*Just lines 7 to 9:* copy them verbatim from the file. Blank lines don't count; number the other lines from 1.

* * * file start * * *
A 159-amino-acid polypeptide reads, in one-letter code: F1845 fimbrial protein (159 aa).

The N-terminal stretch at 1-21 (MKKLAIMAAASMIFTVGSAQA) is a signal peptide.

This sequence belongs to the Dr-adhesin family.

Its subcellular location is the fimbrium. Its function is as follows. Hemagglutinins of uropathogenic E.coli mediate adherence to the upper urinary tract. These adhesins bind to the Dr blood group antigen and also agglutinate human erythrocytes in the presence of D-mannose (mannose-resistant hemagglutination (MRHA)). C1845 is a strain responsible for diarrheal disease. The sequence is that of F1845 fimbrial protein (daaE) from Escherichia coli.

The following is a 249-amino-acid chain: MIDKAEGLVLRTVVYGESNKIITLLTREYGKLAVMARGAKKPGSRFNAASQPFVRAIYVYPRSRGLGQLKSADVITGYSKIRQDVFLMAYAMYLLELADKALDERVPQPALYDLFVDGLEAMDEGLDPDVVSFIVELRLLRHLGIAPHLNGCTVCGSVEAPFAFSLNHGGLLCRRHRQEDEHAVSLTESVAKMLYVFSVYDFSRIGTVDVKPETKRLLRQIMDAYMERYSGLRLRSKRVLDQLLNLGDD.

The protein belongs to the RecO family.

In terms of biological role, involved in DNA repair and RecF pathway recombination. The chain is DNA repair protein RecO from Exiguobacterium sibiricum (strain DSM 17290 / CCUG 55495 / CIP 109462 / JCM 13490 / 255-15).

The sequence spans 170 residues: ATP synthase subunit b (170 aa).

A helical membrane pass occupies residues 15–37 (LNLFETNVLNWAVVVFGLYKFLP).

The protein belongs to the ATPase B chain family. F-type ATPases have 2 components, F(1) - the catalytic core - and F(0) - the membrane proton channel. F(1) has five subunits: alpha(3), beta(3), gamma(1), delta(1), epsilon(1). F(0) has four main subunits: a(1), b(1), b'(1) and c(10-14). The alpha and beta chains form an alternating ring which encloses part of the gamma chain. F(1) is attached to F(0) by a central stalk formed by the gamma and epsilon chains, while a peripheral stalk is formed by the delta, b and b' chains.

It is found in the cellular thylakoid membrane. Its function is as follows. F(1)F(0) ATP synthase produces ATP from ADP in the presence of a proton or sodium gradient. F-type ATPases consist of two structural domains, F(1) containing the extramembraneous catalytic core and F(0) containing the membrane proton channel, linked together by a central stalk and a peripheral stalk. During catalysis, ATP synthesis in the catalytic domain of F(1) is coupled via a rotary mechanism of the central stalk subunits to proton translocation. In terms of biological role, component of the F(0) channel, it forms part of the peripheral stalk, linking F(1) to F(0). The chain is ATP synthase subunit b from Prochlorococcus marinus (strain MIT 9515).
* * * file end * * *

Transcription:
In terms of biological role, involved in DNA repair and RecF pathway recombination. The chain is DNA repair protein RecO from Exiguobacterium sibiricum (strain DSM 17290 / CCUG 55495 / CIP 109462 / JCM 13490 / 255-15).

The sequence spans 170 residues: ATP synthase subunit b (170 aa).

A helical membrane pass occupies residues 15–37 (LNLFETNVLNWAVVVFGLYKFLP).